FR   EN   中文

A Georgian Eighteen Carat Gold Pocket Watch
A Georgian Eighteen Carat Gold Pocket Watch - Horology Style A Georgian Eighteen Carat Gold Pocket Watch -
Ref : 109102
4 850 €
Period :
18th century
Provenance :
Dimensions :
l. 1.97 inch
Horology  - A Georgian Eighteen Carat Gold Pocket Watch
Richard Redding Antiques

Leading antique and fine art gallery, specialises in the finest French clocks.

+41 79 333 40 19
+41 44 212 00 14
A Georgian Eighteen Carat Gold Pocket Watch

A very attractive Georgian II eighteen carat gold pocket watch by Dowson & Peene, signed Dowson & Peene London on the white enamel dial and signed on the movement Dowson & Peene Gray’s Inn London and numbered 1410 and also inscribed inside the case T.B - the initials of the case maker. The dial with Roman numerals for the hours and outer Arabic numerals for the five-minute intervals, with a fine pair of blued steel hands. The fusee movement, timepiece only with outside count wheel and a beautiful foliate pierced cock. The outer case featuring a scene from the antique with an Emperor seated on the left and a centurion standing to his right, beside which is a portrait bust.
London, date circa 1755
Width 5cm.
This elegant pocket watch was made by Dowson & Peene of Gray’s Inn, London. John Dowson (b. c. 1719 d. 1795), worked more actively as a retailer rather than as a clock and watchmaker. Several clocks are also signed Dowson and Peene, including a George III table clock of circa 1760 (offered by Dreweatts, Donington Priory September 2012). The name Peene may well refer to the goldsmith Robert Peene who was granted the Freedom of the Goldsmiths’ Company in 1755 and died shortly after in in 1756/7, at Holborn London. In his will, which was proved in 1757, Peene appointed John Dowson as one of his two executors and left money to both John and his wife Ann Dowson; significantly 1757 was the year in which Dowson was able to purchase his Freedom of the Goldsmiths’ Company. He was then elected to the Company six years later. In an article about John Dowson, John Robey notes that John Dowson was indeed married to Ann and that he had London premises at Gray’s Inn (as inscribed on the movement), as well as at Holborn and later in Hatton Garden. In addition to London, Dowson worked in Bath, where he was in partnership with Thomas Field and then Michael Atkinson.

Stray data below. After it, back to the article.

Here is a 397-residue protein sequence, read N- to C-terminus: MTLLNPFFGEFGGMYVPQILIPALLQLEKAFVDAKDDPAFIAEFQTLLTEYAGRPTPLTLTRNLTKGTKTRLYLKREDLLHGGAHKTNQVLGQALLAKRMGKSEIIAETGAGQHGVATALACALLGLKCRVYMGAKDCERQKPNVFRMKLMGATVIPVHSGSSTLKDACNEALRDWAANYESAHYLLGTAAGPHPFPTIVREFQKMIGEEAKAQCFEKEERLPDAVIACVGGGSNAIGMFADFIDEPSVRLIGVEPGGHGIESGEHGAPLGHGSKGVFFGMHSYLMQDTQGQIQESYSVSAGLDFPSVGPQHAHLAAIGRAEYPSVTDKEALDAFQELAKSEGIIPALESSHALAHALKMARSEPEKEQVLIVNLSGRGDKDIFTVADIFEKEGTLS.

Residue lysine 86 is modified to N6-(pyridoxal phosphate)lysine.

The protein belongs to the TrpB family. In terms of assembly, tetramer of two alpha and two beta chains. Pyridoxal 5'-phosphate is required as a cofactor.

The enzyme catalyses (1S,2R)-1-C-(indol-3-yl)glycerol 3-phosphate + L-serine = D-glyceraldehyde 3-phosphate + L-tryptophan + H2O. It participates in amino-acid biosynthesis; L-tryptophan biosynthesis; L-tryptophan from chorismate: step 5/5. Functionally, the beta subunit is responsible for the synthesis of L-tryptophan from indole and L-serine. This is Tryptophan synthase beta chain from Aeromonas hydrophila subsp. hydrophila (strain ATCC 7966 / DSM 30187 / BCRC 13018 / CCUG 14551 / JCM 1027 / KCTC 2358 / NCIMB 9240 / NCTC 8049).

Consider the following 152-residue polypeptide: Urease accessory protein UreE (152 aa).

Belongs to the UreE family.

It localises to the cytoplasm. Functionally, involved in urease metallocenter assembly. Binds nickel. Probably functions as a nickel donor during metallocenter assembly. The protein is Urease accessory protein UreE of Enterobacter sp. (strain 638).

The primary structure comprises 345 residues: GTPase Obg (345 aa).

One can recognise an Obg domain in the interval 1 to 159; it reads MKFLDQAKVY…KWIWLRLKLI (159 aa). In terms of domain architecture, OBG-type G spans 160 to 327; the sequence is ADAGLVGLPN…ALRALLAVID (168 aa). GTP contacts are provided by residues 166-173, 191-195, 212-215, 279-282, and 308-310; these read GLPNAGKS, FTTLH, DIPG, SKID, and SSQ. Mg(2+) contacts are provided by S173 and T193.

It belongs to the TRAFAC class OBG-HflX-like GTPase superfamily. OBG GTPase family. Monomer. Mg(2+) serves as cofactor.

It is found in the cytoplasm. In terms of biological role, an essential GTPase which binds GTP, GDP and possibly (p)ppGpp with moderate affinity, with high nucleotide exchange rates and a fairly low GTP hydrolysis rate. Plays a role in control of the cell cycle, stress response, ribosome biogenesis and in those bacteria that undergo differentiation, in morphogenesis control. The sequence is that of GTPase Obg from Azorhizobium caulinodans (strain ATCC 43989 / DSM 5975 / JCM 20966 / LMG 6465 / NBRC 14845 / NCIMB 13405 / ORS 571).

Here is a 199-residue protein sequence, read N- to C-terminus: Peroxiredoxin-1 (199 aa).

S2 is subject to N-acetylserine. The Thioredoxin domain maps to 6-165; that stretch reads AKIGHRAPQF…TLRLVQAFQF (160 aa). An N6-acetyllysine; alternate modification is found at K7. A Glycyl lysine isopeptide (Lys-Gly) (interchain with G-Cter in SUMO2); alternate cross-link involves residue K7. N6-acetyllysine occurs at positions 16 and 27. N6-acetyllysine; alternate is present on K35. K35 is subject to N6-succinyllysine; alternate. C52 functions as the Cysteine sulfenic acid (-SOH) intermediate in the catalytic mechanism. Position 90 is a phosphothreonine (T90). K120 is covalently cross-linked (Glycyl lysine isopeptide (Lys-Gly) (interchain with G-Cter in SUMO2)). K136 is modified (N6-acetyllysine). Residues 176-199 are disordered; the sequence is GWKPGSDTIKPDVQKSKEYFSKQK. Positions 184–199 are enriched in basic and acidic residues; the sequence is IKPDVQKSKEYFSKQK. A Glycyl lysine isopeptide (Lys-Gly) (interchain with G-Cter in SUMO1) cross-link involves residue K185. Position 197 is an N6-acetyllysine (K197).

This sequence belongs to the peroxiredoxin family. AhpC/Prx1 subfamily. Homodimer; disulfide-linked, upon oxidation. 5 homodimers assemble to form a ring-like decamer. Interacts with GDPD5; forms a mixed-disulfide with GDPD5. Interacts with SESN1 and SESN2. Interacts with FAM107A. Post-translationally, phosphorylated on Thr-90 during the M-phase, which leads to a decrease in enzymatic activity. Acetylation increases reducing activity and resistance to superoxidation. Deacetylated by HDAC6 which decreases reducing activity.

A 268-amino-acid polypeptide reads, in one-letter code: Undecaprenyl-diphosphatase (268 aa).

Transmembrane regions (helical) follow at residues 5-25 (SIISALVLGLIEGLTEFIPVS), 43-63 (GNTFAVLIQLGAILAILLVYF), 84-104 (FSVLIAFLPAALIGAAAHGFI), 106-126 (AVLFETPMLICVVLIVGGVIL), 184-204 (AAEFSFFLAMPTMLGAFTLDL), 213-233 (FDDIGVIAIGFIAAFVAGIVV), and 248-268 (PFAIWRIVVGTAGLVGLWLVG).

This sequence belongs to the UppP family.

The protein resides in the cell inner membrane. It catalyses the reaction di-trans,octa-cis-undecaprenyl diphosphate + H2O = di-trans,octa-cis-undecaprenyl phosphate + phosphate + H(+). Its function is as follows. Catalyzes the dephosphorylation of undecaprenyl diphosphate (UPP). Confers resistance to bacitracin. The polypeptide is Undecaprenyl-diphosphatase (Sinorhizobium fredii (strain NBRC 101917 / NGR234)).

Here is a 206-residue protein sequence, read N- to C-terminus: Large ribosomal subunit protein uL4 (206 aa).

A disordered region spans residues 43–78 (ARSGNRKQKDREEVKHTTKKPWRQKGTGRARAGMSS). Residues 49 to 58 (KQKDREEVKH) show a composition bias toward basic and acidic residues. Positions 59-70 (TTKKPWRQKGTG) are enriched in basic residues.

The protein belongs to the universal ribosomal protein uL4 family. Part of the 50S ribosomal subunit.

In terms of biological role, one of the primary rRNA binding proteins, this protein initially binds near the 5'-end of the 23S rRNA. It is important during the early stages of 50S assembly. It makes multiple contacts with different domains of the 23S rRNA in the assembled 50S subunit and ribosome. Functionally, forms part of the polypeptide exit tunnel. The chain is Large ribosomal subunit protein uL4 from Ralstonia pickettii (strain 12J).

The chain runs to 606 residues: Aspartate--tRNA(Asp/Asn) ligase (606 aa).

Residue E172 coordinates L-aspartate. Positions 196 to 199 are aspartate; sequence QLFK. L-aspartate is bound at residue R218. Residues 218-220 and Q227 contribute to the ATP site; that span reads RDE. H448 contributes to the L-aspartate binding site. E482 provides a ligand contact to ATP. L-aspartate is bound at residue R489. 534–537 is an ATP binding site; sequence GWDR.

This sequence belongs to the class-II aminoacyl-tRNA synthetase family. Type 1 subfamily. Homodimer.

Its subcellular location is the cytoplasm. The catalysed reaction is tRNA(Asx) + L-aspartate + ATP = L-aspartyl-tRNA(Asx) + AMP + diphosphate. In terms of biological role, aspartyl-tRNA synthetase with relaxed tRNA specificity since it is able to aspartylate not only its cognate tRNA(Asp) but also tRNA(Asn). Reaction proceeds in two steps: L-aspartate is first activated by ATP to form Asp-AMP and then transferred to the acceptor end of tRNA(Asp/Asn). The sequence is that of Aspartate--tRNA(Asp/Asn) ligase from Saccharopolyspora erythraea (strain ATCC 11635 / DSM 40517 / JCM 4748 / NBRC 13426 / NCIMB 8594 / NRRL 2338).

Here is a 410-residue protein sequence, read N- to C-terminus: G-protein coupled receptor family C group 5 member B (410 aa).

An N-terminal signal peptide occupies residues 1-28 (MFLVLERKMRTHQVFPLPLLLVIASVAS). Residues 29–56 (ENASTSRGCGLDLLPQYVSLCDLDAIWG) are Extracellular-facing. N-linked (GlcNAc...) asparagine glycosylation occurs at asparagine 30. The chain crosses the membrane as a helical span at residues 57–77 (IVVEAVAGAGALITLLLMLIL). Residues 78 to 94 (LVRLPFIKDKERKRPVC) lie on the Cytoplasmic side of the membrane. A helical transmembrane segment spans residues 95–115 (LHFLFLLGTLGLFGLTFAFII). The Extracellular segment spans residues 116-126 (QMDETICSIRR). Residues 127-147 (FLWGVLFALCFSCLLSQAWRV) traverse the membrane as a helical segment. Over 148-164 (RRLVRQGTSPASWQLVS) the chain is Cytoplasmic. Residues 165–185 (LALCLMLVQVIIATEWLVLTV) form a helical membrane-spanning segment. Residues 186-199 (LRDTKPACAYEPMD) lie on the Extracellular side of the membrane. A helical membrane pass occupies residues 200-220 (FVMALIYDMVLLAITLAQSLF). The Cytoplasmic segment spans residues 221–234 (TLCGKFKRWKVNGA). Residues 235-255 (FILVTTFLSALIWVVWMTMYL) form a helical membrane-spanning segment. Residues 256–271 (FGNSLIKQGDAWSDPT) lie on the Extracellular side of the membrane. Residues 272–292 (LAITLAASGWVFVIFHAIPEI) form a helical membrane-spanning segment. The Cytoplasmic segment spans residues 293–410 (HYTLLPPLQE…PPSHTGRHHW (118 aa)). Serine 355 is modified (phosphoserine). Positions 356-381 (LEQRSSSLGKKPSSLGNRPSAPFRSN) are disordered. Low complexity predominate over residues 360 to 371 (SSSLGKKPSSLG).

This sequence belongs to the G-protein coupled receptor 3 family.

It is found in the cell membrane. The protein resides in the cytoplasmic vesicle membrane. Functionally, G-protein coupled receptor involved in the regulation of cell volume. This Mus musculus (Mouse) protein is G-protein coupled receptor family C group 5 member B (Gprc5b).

John Robey notes that the first record of Dowson’s activity in London was as a watchmaker working in the parish of St Andrews, Holborn in 1747 when he took on an apprentice and then later in 1754, by which time he was also based at Gray’s Inn, three years before he became a Freeman of the Goldsmith’s Company by redemption. He was also listed in the trade directories as a goldsmith working at 77 Holborn Bridge and Field Court, Gray’s Inn from 1765-90, while a few directories simply list him as a merchant.
As already stated, Dowson also traded in Bath, then a genteel city, attracting richer members of society from London and elsewhere. This presented a great opportunity for enterprising merchants and tradesmen to supply fashionable clothes, jewellery, fine furniture and, of course clocks and watches to affluent customers. For an enterprising tradesman such as John Dowson, Bath was an obvious place to expand his business. We can assume that he was already trading in Bath by 1760, since Britten cites a watch of that year that is signed or inscribed Dowson Bath In about 1767 Dowson was in partnership with Thomas Field at Northgate Street, who had himself moved to Bath from London. This partnership lasted up until 1773, when soon after the Bath Chronicle advertised that John Dowson, ‘Clock Watch-maker and Goldsmith’ was continuing the shop in Northgate Street, and that “notwithstanding Mr Field and him are parted, he continues in business as before having sent from his shop in London a set of able hands …. He has also sent down from his warehouse in Grays Inn London a large assortment of Silver and Jewellery and Cutlery Goods which are of the best and newest taste”. Following his association with Thomas Field, Dowson then went into partnership with Michael Atkinson (d. 1793), with the latter looking after the Bath shop and John Dowson spending most of his time looking after his London interests. Their business continued until their respective deaths - Atkinson in March 1793 at Bathampton and Dowson two years later in London, where he was buried in a non-conformists burial ground at Bunhill Fields. By then he and his wife Ann were no longer together. Instead, Dowson had been living with Elizabeth Hamilton, who was an executor and the main beneficiary of his will.

Richard Redding Antiques